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Golf GPS buying guide: How to pick the best one

Ideally, you will only need to buy one golf GPS system as they last a good length of time, so it pays to take some time to think about what you really want.

golf gps buying guide man getting ready to punt golf ball
Image: Unsplash

A golfing GPS is a serious must-have for any keen golfer, and a great way to learn more about your game so you can get concrete information on how to improve.

Golf GPS systems work by pulling information from satellites to relay details of your current position to the green, and sometimes also flagging up the hazards. The more advanced even have hole-by-hole previews to help you out. It’s like having your own personal caddy who knows the course inside out.

Of course, if you use a smartphone, then you could download an app do some of the same things – presuming the courses you like to play on allow phones to be used on the course. You may be able to access ready to go course maps or have to do some of the work yourself, and most apps have a decent selection of extras like live scoring systems and scorecards, and interactive maps so people can trace your progress as you play. You gain in convenience and avoid the cost of buying a dedicated golf GPS, but in return, you risk running out of charge or losing the signal.

Not all golf GPS systems offer the same features beyond the basics such as measuring distances to the green, so it pays to choose one which will tell you all you think you may find useful, especially if you play on a lot of new courses. With so many different options on the market, it can be hard work, and time consuming tasks, figuring out which one is best for you. To save you the time and trouble of all that research we’ve put together this handy guide on how to pick a GPS golf system that you will find invaluable.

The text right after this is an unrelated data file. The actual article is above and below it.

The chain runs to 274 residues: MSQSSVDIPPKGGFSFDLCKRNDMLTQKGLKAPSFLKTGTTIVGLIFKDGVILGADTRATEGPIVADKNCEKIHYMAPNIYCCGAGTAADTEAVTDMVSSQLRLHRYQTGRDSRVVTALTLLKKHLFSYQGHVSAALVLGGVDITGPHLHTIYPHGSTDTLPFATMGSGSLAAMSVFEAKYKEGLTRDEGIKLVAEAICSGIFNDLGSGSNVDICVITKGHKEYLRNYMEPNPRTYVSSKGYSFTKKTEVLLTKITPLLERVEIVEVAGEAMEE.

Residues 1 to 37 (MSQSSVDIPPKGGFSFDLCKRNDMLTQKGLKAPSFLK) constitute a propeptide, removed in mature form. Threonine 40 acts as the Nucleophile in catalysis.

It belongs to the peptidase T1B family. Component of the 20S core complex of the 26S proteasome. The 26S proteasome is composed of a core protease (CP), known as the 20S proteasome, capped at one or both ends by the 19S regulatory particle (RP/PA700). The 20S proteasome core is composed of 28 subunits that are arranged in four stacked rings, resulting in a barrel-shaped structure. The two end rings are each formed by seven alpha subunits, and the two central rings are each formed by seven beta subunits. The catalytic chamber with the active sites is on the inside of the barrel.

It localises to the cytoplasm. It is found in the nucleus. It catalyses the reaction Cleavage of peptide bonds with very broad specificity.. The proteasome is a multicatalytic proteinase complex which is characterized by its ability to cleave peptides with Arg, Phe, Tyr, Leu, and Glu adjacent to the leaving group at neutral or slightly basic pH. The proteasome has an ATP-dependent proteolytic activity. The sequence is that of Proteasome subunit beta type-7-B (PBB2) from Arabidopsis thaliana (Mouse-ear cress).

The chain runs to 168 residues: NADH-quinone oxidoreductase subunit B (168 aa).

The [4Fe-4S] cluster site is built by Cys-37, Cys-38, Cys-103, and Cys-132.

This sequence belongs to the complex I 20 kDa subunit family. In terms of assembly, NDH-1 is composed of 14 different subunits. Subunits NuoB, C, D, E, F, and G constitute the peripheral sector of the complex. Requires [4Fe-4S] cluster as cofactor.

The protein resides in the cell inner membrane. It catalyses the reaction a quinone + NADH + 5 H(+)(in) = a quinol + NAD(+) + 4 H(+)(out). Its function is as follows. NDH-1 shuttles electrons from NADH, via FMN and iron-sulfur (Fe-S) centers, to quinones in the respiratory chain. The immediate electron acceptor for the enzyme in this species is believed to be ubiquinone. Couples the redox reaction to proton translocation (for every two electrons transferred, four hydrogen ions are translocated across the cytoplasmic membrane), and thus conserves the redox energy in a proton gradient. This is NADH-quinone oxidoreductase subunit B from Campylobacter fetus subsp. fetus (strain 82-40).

Choosing the style

Golf GPS devices come in several different formats, such as apps for your smartphone, watches, devices that you clip to your golf cart, and those that are handheld; there’s even a version that can be clipped to a hat.

There’s no right or wrong choice when choosing a GPS for golf, it all comes down to your personal preference. Some people like the freedom of hands-free versions, others the convenience of an easy to check watch option.

Does brand matter?

The leaders of the golf GPS market may be familiar to you, as they include TomTom, Garmin, GolfBuddy, Izzo, CaddieOn, SkyCaddie, and ShotSaver. If you have previous experience of a particular brand, or see one in action and set your heart on it, then it’s worth looking around for reviews and comparisons of their models. Otherwise, the field is pretty open as they all have some great gold GPS models on offer.

Do you need a globally useful golf GPS?

Some versions come with pre-installed details on many thousands of golf courses based all around the world, which is an attractive option if you travel. While if you do, or are likely to, play a few rounds with people who don’t share your language you may wish to look for a GPS model which offers a translation service.